Living with Obsessive Compulsive Disorder OCD
What if OCD?
OCD, is an obsessive disorder that can take control over a person’s life. OCD consists of routines / rituals and intrusive thoughts and feelings. OCD can have a dramatic effect on the person’s self-esteem and confidence and interfere with their everyday activities and relationships.
What causes OCD? Well the answer is no one really knows however, there are certain factors that may affect a person.
They are as follows:
Hereditary, there may be a history of OCD within the family, not to get this mixed up with learned behaviour.
Life experiences, traumatic events may play a factor for example, near death experience, sexual assault etc.
Changes in the brain activity and not enough serotonin can cause a change in behaviour.
Effects of OCD
OCD, can have an adverse effect on the person in terms of not wanting to go out, taking time to carry out their rituals, struggle with change or being spontaneous. In turn, the person may become isolated, lose touch with friends and family as they don’t want anyone to see their behaviour and may feel embarrassment or shame. If they are in a relationship OCD, can have an affect and put a strain on their relationship. This may leave the person with OCD feeling anxiety and stress and as for their partner, they may become frustrated as they may not fully understand that OCD is a disorder.
If you have traits of OCD or are worried that you may have symptom of OCD, it is important to seek support via your GP and this may include any diagnosis. Your GP may give you medication and suggest CBT that can help you to manage intrusive thoughts, challenge negative thoughts and learn how to manage your OCD to minimise the effect it has on your every day life. If you have a partner it is also important to educate them and help them to understand how they can support you (this does not mean enabling them).
What may help
So what can you do if you have OCD? I guess if we brake down OCD in terms of symptoms, negative thoughts and feelings and or lack of serotonin in the brain. You may say that these symptoms are similar to stress and anxiety e.g. negative thoughts and feelings, stress and anxiety cause the brain to produce too much what I call “negative hormones” e.g. cortisol and adrenalin. Although sometimes Adrenalin can help us when we need energy to get us out of harms way in terms of ‘fight or flight’.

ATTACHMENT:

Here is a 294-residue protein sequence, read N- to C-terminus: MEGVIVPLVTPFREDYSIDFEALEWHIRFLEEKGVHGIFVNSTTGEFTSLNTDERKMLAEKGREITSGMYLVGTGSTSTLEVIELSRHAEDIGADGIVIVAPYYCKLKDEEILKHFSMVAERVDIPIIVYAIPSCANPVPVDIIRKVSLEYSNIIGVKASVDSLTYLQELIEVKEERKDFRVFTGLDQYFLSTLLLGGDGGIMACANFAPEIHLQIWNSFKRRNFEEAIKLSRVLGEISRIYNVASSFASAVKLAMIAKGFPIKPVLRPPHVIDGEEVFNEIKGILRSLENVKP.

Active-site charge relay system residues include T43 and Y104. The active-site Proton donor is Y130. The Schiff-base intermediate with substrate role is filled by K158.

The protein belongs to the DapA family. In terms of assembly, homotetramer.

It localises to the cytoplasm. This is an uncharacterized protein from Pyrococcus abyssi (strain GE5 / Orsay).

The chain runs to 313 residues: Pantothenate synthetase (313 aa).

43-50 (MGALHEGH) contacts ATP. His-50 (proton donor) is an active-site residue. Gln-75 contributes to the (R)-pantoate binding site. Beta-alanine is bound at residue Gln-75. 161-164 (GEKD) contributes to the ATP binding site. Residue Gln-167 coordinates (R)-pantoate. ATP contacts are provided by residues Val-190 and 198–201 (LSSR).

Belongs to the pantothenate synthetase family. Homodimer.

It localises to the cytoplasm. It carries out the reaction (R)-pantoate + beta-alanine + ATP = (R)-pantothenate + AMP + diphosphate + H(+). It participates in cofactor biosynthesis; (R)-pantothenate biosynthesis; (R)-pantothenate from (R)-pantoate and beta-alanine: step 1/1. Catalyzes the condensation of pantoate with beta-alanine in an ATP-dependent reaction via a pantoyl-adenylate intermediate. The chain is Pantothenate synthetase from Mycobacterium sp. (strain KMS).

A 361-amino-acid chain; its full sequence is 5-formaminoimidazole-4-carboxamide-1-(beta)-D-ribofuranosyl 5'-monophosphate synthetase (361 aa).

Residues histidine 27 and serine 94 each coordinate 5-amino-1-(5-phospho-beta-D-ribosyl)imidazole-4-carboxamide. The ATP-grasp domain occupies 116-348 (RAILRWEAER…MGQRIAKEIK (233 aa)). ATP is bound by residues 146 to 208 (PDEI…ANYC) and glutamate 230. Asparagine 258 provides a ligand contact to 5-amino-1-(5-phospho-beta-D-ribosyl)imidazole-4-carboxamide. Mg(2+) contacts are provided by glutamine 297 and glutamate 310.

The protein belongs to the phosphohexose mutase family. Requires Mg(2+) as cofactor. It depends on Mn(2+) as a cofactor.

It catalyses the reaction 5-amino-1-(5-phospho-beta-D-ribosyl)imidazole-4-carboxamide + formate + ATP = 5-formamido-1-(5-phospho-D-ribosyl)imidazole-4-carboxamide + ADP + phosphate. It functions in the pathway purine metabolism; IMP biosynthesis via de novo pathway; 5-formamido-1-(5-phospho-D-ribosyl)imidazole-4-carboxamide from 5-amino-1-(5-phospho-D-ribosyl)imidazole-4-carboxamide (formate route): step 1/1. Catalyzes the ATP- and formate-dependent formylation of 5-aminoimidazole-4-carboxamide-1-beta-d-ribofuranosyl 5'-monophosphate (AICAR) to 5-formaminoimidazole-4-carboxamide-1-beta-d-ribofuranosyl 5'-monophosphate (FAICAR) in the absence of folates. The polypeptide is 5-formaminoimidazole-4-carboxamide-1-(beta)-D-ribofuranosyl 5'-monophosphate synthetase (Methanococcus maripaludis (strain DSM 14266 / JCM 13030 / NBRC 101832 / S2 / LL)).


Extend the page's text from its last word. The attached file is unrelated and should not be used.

So, things like meditation, mindfulness, relaxation, CBT experiment sheets, worksheets on negative thoughts or intrusive thoughts. Also, exploring when your OCD started, what was going on in your life, was there an event that has triggered your OCD? Exploring life experiences may help you make sense of your OCD which in turn may help you to understand and learn how to manage it so that the effects are minimised and have less effect on your life.
Getting the right help is important and being open to support, you can only make change if this is truly what you want. This for some is a big step, as this will mean being open and telling the people around them that they have OCD. Sometimes, people who have OCD may try to keep it a secret as they don’t want family and friends to find out. This may be due to embarrassment or feeling a failure.
OCD can have a negative impact on self-esteem and confidence. If you decide to have counselling therapy, your counsellor will support you in building self-esteem and confidence, learning ways of managing your OCD and challenge negative or intrusive thoughts.
Remember, OCD is a disorder so don’t be too hard on yourself, there may be factors that have contributed to you having OCD.
My message to you
Be kind, don’t be too hard on yourself, don’t impose high expectations on yourself. Seek help, learn to live and minimise the effects of your OCD and do activities that enhance your self-esteem and confidence and produce those ‘happy hormones’.
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